Al Qaeda is a Sunni organization that views the Shia Muslims as "apostate" -- meaning heretics. In September 2005 Zarqawi actually declared "all out war" against the Shia. Not against the army, or the police, or the government - but against Shia Muslims, period. And he has delivered on that threat by slaughtering many thousands of Shia civilians. But the Sunni Arabs represent only about 20 percent of the Iraqi population. The Shia comprise about 60 percent, and the Kurds roughly 17 percent. (The Kurds are Sunni, but were brutally oppressed (gassed) by the Arab Sunnis under Saddam, and are hostile to the insurgents.) So even if Zarqawi could bring all the Sunni Arabs in on his side, he would still face four to one odds.

And unlike the South Vietnamese, many of whom viewed Ho Chi Minh as a nationalist hero, and who never really had their hearts in the fight, the Shia and Kurds will fight. South Vietnam couldn't draft new soldiers as fast as they deserted. (And even the U.S. is now having trouble with recruitment at home.) But the new Iraqi armed forces have no shortage of volunteers. The Shia and Kurds may not love the U.S. , but they have no illusions about their fate under al Qaeda and the Sunni insurgents. They will win because we are helping, because they are fighting for their homes and families and because there are a lot of them.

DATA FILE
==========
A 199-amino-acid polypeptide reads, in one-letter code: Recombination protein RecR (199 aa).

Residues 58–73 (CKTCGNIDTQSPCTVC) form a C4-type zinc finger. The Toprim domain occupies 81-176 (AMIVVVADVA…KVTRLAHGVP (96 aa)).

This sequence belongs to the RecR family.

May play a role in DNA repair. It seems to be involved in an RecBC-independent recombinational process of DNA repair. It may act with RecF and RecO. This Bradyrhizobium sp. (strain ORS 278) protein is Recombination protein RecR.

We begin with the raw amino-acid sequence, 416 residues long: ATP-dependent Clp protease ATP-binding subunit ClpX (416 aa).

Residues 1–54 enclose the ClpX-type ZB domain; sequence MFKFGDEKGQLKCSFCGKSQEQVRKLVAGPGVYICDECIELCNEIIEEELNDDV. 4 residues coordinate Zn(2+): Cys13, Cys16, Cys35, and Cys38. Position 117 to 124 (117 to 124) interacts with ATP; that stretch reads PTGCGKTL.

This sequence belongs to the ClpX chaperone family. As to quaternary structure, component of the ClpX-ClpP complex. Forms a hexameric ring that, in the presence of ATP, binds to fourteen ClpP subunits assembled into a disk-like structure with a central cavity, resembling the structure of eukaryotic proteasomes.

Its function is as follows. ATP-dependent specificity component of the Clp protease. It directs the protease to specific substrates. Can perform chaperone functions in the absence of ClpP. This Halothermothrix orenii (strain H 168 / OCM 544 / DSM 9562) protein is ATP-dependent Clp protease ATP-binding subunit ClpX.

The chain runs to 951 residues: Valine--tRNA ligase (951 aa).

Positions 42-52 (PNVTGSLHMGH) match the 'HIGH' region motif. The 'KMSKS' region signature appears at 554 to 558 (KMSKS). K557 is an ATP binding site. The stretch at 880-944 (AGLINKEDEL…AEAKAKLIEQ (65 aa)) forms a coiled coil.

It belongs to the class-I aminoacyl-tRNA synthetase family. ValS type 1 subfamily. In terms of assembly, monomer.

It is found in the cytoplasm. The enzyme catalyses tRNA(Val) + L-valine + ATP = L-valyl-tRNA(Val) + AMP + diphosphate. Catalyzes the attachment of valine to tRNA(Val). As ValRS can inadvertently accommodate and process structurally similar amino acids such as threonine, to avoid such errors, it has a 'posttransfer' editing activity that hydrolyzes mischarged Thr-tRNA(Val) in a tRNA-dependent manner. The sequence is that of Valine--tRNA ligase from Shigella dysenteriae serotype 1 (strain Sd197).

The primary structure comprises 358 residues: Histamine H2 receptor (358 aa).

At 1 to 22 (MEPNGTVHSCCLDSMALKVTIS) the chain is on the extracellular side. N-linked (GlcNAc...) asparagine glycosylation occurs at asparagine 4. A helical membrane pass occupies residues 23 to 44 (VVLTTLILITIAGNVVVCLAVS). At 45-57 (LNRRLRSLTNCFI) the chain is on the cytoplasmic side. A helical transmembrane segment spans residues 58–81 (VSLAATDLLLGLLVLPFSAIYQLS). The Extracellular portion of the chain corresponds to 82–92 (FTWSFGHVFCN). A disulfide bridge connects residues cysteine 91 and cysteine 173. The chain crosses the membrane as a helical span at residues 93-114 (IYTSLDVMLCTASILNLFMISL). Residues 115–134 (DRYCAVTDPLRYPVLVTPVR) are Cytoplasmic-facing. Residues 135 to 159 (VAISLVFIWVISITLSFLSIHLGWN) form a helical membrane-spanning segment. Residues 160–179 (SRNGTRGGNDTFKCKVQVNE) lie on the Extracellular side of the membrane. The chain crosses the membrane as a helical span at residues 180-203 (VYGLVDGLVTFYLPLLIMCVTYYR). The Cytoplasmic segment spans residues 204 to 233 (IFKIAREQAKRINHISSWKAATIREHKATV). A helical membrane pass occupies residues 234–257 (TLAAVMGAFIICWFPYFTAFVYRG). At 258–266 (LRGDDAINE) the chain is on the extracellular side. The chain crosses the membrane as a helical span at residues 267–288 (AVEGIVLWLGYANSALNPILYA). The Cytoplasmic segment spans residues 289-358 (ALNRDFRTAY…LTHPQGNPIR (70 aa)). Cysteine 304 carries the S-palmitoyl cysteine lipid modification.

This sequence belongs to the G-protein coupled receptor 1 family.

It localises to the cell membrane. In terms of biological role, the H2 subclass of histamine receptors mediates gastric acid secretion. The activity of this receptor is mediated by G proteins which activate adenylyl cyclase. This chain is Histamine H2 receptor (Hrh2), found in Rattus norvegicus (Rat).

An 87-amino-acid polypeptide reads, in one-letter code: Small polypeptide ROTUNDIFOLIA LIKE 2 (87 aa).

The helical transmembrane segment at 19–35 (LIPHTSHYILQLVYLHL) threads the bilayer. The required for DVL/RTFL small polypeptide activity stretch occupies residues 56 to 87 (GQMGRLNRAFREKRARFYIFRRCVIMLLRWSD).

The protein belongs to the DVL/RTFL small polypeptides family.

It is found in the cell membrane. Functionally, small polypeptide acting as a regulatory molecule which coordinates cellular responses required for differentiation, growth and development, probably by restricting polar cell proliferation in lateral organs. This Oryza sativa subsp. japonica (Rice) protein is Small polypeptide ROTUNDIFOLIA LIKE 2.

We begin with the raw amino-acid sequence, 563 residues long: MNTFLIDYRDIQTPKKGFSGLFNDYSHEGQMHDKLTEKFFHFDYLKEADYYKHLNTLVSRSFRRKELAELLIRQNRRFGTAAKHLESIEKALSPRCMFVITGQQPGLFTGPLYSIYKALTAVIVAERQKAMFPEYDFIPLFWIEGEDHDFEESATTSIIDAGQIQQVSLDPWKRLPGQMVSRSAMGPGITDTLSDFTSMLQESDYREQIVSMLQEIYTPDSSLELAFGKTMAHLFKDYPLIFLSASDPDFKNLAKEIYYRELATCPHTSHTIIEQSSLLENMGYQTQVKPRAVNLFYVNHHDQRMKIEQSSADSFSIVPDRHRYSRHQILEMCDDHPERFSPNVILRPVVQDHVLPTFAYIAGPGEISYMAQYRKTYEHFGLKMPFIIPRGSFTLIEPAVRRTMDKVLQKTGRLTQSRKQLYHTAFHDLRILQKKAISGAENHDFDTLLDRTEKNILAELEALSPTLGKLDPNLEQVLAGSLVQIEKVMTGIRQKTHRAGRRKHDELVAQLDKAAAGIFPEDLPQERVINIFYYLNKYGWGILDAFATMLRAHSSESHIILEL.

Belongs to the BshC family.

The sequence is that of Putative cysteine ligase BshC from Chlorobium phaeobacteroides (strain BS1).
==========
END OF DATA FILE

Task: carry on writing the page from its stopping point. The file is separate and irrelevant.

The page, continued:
Are Things Getting Better Or Worse?

When we returned to the States in the summer of 2005, (after a year away from the daily news reports) I was really surprised that most of my friends - Republicans, Democrats, whatever - saw the situation in Iraq as much worse than it had been a year earlier. The insurgents have made brilliant use of the media to discourage us with a daily grind of death and terror. But I think the big picture actually looks a lot better now than in August 2004.

When we left Chicago in August 2004, the Iraqi government had exactly as much popular legitimacy as the Thieu regime used to have in Saigon - both were appointed by Americans and kept in power by the American military. If the US had pulled out, the Iraqi provisional government under prime minister Allawi probably would have collapsed for lack of popular support.